On 28 September 2022, the Irish Department for Further and Higher Education, Research, Innovation and Science (DFHERIS) hosted Ireland’s first European Open Science Cloud (EOSC) National Tripartite Event at the Institute of Chartered Accountants, Pearse St, Dublin. The event programme is available to read here.
The event was attended by fifty senior stakeholder representatives from Government bodies, Research Performing Organisations, Research Funding Organisations, ERICs and ESFRI projects.
The event was organised around two sessions. The opening session included introductory talks from high-level representatives of DFHERIS, the European Commission, the EOSC-Association, the EOSC Steering Board, Ireland’s National Education and Research Network (HEAnet), and the National Open Research Forum (NORF). Following a brief coffee break, conversation was guided by two panels of national stakeholders for the development of Open Science on the subjects of “Research Infrastructures in Support of Open Science and FAIR data” and “Implementing Open Science Policies: Perspectives from Funders and Institutes”. Panellists included, among others, Denis Shields the Head of Node of Elixir Ireland, Director of the Digital Repository of Ireland Natalie Harrower, Venkatesh Kannan, Irish Centre for High-End Computing Technical Manager, Programme Manager for Ireland’s Health Research Board (HRB), Patricia Clarke, and Brian Fitzgerald, Director of Lero, the Irish Software Research Centre.
A key takeaway from the event was the community focused approach of the Tripartite governance structure. “The Open Science paradigm affects the whole research cycle and all its stakeholders”, said Thomas Neidenmark, Policy Officer at the European Commission Open Science Unit, “Implementing the EOSC is a community-driven process.”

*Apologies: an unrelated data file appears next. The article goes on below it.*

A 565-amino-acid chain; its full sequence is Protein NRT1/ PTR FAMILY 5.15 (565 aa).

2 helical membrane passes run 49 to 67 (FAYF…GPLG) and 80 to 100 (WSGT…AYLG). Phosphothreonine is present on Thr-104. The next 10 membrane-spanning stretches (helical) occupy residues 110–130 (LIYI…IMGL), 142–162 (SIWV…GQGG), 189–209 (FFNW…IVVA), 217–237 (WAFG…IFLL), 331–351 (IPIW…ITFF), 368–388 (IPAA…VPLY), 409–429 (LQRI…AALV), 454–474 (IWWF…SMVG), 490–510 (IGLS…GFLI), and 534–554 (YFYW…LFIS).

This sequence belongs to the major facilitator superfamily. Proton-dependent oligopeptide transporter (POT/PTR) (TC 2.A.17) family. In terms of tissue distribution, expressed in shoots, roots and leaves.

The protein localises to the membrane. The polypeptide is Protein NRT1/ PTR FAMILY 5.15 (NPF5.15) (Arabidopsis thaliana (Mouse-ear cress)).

On a national level, Roberto Sabatino, Research Engagement Officer at HEAnet, noted the need for continued coordination and dialogue between the diverse stakeholders in Ireland and Europe to allow for a greater synergy of national and international activities. The focus here would be on developments occurring within the EOSC-Association, including its 13 task forces and opinion papers being developed by the EOSC Steering Board. This dialogue may be supported by online café-style sessions, complemented by formal meetings to address more complex aspects. Participants also noted that particular attention needs to be given to the implications of commercial involvement in publicly-funded research; there were calls throughout the meeting for engagement with research private partners to get their input into Open Science strategies. Other common themes throughout the event included a greater focus on people as an essential component of effective and efficient research infrastructure, greater incentivisation for researchers engaging with Open Science practices, and concerns around gaps and sustainability of Open Science infrastructure due to project-based funding models.
In his closing remarks, Paddy Howard, Principal Officer at DFHERIS thanked each of the speakers and highlighted the continuing nature of the dialogue between national and European stakeholders and the willingness of the Commission to listen. “The wonderful vision of the EOSC-Association president, Karel Luyben, for European Open Science in 2040 is both ambitious and realistic, and clearly positions Open Science as a public good.”